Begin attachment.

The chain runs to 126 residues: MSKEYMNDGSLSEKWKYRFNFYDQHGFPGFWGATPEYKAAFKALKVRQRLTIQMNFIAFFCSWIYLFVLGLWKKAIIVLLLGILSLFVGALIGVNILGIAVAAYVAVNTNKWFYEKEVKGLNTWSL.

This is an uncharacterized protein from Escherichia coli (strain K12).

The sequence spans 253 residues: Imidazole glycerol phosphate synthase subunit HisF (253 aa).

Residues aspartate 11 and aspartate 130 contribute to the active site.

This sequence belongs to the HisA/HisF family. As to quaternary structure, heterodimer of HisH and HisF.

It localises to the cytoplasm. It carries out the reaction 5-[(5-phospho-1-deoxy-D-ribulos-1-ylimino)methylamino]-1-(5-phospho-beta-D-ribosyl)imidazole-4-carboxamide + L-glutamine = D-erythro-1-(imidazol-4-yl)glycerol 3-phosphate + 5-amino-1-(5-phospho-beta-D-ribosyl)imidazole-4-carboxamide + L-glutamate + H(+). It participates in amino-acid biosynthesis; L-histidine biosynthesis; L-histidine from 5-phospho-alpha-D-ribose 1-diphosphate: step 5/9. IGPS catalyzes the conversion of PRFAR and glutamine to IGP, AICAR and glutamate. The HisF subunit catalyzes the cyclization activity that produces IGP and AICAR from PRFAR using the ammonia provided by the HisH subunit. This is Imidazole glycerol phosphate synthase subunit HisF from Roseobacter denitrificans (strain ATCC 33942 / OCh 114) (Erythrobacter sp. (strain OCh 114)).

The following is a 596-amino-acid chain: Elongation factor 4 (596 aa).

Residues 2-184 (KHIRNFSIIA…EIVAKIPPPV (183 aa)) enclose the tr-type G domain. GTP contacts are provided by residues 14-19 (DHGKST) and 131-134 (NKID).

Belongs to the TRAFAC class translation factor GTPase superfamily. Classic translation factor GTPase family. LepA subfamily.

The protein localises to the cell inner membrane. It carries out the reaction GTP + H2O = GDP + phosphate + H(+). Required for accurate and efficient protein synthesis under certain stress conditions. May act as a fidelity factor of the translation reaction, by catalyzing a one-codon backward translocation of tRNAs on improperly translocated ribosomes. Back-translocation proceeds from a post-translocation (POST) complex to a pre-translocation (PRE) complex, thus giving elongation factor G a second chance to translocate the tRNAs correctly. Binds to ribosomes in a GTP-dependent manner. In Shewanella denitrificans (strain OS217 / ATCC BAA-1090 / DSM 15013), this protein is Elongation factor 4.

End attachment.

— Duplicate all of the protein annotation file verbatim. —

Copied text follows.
The chain runs to 126 residues: MSKEYMNDGSLSEKWKYRFNFYDQHGFPGFWGATPEYKAAFKALKVRQRLTIQMNFIAFFCSWIYLFVLGLWKKAIIVLLLGILSLFVGALIGVNILGIAVAAYVAVNTNKWFYEKEVKGLNTWSL.

This is an uncharacterized protein from Escherichia coli (strain K12).

The sequence spans 253 residues: Imidazole glycerol phosphate synthase subunit HisF (253 aa).

Residues aspartate 11 and aspartate 130 contribute to the active site.

This sequence belongs to the HisA/HisF family. As to quaternary structure, heterodimer of HisH and HisF.

It localises to the cytoplasm. It carries out the reaction 5-[(5-phospho-1-deoxy-D-ribulos-1-ylimino)methylamino]-1-(5-phospho-beta-D-ribosyl)imidazole-4-carboxamide + L-glutamine = D-erythro-1-(imidazol-4-yl)glycerol 3-phosphate + 5-amino-1-(5-phospho-beta-D-ribosyl)imidazole-4-carboxamide + L-glutamate + H(+). It participates in amino-acid biosynthesis; L-histidine biosynthesis; L-histidine from 5-phospho-alpha-D-ribose 1-diphosphate: step 5/9. IGPS catalyzes the conversion of PRFAR and glutamine to IGP, AICAR and glutamate. The HisF subunit catalyzes the cyclization activity that produces IGP and AICAR from PRFAR using the ammonia provided by the HisH subunit. This is Imidazole glycerol phosphate synthase subunit HisF from Roseobacter denitrificans (strain ATCC 33942 / OCh 114) (Erythrobacter sp. (strain OCh 114)).

The following is a 596-amino-acid chain: Elongation factor 4 (596 aa).

Residues 2-184 (KHIRNFSIIA…EIVAKIPPPV (183 aa)) enclose the tr-type G domain. GTP contacts are provided by residues 14-19 (DHGKST) and 131-134 (NKID).

Belongs to the TRAFAC class translation factor GTPase superfamily. Classic translation factor GTPase family. LepA subfamily.

The protein localises to the cell inner membrane. It carries out the reaction GTP + H2O = GDP + phosphate + H(+). Required for accurate and efficient protein synthesis under certain stress conditions. May act as a fidelity factor of the translation reaction, by catalyzing a one-codon backward translocation of tRNAs on improperly translocated ribosomes. Back-translocation proceeds from a post-translocation (POST) complex to a pre-translocation (PRE) complex, thus giving elongation factor G a second chance to translocate the tRNAs correctly. Binds to ribosomes in a GTP-dependent manner. In Shewanella denitrificans (strain OS217 / ATCC BAA-1090 / DSM 15013), this protein is Elongation factor 4.